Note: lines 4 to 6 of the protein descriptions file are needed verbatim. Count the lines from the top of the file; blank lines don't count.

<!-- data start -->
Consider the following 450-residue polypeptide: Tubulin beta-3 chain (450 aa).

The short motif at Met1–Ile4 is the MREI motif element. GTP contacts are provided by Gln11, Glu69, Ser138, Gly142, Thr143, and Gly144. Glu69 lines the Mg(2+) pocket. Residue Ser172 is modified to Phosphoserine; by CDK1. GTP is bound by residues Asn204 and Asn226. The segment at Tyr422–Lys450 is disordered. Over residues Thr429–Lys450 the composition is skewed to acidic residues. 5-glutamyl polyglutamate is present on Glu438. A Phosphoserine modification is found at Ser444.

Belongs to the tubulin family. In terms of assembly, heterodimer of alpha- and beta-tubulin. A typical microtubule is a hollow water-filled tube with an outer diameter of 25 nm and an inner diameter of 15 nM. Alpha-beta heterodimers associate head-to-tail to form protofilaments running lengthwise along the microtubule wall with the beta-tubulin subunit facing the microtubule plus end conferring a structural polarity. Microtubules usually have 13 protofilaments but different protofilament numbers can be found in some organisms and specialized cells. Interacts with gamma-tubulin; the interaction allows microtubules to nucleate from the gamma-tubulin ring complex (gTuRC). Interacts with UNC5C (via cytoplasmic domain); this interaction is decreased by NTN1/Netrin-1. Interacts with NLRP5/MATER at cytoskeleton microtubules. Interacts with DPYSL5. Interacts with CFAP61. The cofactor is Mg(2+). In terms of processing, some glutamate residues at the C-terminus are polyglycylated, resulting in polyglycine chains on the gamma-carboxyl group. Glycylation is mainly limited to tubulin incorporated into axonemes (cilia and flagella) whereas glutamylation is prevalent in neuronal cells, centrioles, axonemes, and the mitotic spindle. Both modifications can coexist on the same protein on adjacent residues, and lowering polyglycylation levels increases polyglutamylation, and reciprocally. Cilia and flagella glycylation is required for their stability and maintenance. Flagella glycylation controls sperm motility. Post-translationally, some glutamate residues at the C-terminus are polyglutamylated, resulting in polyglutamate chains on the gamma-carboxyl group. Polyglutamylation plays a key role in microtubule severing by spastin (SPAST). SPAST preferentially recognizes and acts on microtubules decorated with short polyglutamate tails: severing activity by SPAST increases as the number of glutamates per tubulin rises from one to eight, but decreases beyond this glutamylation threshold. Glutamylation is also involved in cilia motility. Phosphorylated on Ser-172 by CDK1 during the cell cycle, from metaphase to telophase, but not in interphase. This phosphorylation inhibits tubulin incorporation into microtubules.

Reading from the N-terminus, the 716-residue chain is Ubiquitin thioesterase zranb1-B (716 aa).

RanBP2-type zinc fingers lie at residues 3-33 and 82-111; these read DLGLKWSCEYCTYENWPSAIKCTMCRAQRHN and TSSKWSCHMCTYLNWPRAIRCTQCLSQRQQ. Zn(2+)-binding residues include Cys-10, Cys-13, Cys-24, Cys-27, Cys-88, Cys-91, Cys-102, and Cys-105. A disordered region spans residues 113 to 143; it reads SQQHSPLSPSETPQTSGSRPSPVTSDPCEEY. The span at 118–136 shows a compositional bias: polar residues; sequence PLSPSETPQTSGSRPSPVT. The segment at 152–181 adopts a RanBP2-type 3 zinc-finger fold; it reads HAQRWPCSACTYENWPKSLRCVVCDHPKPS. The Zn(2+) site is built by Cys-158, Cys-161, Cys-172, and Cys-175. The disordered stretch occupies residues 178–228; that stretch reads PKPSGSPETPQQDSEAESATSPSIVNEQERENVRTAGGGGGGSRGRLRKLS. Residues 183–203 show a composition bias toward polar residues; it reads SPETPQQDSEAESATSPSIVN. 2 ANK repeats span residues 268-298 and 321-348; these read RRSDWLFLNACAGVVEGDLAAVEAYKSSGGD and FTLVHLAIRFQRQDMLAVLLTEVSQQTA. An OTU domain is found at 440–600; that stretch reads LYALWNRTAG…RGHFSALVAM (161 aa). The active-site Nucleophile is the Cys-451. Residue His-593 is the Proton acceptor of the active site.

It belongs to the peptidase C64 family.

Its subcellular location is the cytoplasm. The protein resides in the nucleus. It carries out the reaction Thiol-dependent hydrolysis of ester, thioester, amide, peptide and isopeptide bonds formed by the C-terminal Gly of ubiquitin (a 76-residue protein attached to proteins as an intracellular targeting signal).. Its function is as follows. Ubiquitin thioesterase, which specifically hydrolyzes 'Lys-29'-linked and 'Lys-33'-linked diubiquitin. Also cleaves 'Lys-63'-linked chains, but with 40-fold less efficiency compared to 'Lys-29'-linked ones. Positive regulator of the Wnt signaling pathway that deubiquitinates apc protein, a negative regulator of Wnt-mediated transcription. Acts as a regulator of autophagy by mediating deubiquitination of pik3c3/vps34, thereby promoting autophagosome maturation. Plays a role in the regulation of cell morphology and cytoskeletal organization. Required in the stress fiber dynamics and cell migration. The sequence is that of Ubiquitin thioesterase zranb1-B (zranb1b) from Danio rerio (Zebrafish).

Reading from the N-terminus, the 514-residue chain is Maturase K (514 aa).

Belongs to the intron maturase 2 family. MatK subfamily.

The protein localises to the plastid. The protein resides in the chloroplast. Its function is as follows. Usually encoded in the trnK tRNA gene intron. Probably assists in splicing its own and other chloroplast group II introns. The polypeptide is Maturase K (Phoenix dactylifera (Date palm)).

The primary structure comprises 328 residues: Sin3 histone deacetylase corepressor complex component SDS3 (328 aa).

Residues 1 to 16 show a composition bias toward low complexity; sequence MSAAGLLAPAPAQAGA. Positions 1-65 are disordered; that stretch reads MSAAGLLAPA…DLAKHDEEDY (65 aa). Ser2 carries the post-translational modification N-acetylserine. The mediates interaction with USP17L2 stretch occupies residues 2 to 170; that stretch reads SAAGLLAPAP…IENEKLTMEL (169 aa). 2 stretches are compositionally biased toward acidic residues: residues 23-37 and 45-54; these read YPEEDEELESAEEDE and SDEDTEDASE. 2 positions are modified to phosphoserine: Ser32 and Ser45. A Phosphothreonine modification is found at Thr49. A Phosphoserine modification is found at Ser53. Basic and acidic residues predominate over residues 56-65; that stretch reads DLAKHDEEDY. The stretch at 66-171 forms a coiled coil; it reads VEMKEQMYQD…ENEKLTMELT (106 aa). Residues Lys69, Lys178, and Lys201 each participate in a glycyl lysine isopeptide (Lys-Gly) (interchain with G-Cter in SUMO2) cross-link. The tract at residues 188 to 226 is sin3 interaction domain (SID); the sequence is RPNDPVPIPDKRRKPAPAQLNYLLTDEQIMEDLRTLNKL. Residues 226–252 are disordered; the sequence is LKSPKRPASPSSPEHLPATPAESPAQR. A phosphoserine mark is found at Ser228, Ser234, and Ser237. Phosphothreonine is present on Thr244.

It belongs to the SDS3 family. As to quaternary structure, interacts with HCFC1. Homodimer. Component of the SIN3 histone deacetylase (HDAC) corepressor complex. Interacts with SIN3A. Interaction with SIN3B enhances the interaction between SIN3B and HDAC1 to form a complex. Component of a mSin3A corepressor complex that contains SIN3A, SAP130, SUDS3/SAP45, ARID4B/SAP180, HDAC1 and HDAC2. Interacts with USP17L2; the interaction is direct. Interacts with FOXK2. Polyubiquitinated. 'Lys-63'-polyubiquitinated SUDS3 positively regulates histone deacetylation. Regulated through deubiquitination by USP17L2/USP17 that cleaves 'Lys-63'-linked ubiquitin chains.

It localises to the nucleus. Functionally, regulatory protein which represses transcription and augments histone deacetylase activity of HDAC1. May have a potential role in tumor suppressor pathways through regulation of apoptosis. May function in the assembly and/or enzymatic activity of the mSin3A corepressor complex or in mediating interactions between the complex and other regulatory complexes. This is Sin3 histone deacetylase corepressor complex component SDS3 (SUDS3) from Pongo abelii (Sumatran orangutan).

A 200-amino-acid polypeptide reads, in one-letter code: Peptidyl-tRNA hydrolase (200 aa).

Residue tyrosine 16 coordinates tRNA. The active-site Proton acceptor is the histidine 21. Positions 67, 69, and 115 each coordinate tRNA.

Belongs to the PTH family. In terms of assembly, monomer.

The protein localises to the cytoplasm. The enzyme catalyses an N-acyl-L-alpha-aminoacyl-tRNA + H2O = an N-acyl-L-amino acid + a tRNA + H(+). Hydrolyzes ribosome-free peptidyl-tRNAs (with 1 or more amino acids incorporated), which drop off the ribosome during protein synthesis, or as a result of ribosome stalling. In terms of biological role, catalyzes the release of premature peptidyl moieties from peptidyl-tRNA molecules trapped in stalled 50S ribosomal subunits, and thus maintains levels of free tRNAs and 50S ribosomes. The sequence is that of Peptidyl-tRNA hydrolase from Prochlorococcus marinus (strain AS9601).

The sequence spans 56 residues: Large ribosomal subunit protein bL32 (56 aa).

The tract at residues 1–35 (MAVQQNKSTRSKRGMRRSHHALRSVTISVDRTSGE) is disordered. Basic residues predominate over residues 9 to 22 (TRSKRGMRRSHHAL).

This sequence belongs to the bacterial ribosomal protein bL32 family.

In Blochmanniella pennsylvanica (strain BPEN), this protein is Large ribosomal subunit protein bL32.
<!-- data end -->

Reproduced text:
Reading from the N-terminus, the 716-residue chain is Ubiquitin thioesterase zranb1-B (716 aa).

RanBP2-type zinc fingers lie at residues 3-33 and 82-111; these read DLGLKWSCEYCTYENWPSAIKCTMCRAQRHN and TSSKWSCHMCTYLNWPRAIRCTQCLSQRQQ. Zn(2+)-binding residues include Cys-10, Cys-13, Cys-24, Cys-27, Cys-88, Cys-91, Cys-102, and Cys-105. A disordered region spans residues 113 to 143; it reads SQQHSPLSPSETPQTSGSRPSPVTSDPCEEY. The span at 118–136 shows a compositional bias: polar residues; sequence PLSPSETPQTSGSRPSPVT. The segment at 152–181 adopts a RanBP2-type 3 zinc-finger fold; it reads HAQRWPCSACTYENWPKSLRCVVCDHPKPS. The Zn(2+) site is built by Cys-158, Cys-161, Cys-172, and Cys-175. The disordered stretch occupies residues 178–228; that stretch reads PKPSGSPETPQQDSEAESATSPSIVNEQERENVRTAGGGGGGSRGRLRKLS. Residues 183–203 show a composition bias toward polar residues; it reads SPETPQQDSEAESATSPSIVN. 2 ANK repeats span residues 268-298 and 321-348; these read RRSDWLFLNACAGVVEGDLAAVEAYKSSGGD and FTLVHLAIRFQRQDMLAVLLTEVSQQTA. An OTU domain is found at 440–600; that stretch reads LYALWNRTAG…RGHFSALVAM (161 aa). The active-site Nucleophile is the Cys-451. Residue His-593 is the Proton acceptor of the active site.

It belongs to the peptidase C64 family.